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Geobloggers: submit posts to Research Blogging website

January 21, 2008

The folks from have launched their new site, called, which collects all the posts our there in science blog land that have been tagged as “blogging on peer-reviewed research”. You know, that little icon with the green checkmark people have been using the last few months.

If you’re not sure what I’m talking about, check this site out and then come back and read this.

I signed up and it was a relatively straightforward process to get my latest post about peer-reviewed research up there. The site also automatically creates a citation and link to the paper you are blogging about. You simply enter the DOI (or other info if you don’t have that) and it shows up there. I think this is great. Firstly, the reader can click on that right away to get the paper…that’s just plain and simple convenience. Secondly, it keeps posts out that aren’t really about a real paper. Most science blogs (including me) have other posts not really about any particular research paper. This is a great filter. I simply don’t have the time to sift through the hundreds or thousands of science-related posts per day to find good comments about a recent study, especially if it’s out of my field.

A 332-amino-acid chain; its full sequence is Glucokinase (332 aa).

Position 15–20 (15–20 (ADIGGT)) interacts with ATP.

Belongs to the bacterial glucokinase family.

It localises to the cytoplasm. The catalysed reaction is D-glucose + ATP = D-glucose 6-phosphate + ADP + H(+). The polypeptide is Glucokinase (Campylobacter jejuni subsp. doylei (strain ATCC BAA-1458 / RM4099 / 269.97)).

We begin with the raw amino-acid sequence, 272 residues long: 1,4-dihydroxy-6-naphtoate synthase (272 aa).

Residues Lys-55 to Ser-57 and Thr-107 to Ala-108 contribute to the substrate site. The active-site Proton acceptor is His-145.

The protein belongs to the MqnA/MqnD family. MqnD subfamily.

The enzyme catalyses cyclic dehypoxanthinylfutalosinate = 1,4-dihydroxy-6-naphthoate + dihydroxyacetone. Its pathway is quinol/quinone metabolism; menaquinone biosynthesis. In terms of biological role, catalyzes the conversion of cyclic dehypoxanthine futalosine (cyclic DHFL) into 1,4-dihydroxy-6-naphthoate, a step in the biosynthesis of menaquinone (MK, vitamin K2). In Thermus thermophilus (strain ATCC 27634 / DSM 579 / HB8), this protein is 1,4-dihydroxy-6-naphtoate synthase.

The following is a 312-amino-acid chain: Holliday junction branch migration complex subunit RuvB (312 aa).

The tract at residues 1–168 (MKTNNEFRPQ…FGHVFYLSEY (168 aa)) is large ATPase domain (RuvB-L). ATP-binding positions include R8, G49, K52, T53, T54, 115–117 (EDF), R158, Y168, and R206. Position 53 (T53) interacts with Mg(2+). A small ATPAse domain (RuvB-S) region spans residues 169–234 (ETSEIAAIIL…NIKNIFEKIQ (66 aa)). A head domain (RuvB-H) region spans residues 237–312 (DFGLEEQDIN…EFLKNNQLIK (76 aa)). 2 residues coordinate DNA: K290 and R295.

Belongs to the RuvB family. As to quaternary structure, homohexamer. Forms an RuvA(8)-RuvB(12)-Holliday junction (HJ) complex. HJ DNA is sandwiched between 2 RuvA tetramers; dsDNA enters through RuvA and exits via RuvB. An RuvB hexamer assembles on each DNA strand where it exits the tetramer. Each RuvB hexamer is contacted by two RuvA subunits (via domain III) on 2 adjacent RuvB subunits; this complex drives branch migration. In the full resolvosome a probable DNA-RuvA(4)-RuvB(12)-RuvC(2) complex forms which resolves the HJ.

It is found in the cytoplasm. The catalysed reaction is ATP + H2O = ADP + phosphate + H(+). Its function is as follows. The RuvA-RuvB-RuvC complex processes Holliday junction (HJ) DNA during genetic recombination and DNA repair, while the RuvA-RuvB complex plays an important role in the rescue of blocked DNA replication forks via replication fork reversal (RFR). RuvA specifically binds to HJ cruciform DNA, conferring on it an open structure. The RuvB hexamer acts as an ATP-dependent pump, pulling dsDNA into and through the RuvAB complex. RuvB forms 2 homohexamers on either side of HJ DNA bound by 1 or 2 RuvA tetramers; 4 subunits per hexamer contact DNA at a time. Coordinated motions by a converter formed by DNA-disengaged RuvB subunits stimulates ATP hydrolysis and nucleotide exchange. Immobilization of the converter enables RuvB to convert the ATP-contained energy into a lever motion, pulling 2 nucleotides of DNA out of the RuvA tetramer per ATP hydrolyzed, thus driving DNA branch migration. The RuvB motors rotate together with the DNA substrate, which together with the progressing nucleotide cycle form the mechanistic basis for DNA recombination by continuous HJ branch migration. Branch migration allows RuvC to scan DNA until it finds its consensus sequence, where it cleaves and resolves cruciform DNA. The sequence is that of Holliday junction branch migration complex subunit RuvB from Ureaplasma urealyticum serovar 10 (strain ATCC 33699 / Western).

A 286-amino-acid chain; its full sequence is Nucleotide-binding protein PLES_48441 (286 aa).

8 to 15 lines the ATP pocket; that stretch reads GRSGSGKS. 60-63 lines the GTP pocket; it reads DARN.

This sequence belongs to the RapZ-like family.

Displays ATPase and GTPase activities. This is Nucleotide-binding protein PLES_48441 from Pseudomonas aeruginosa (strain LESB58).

In addition, I like the layout and look of the site … it is very simple and effective. Here is a screenshot of what it looks like.


Like a regular feed, it has the post title and a snippet of text. But, then it has the citation and a link for the paper you are discussing.

What I’m getting at here is … sign up!!! The geosciences will be weak and under-represented unless we can get a posse together to put together quality posts about research topics.


26 Comments leave one →
  1. January 21, 2008 10:46 am

    Hey, thanks for the good words about, and for encouraging others to sign up. We’ve got about 50 blogs signed up already, and the more blogs we include the better!

  2. January 21, 2008 10:49 am

    Thanks for putting this together … the fact that a link to the paper is right there is FANTASTIC! Very simple, and great, idea.

  3. January 21, 2008 1:01 pm

    Now what we need is a site that will allow us to aggregate our thoughtless, flippant posts on peer-reviewed research.

  4. January 21, 2008 1:20 pm

    I’ve signed up, but I’m at least two steps short of being willing to endorse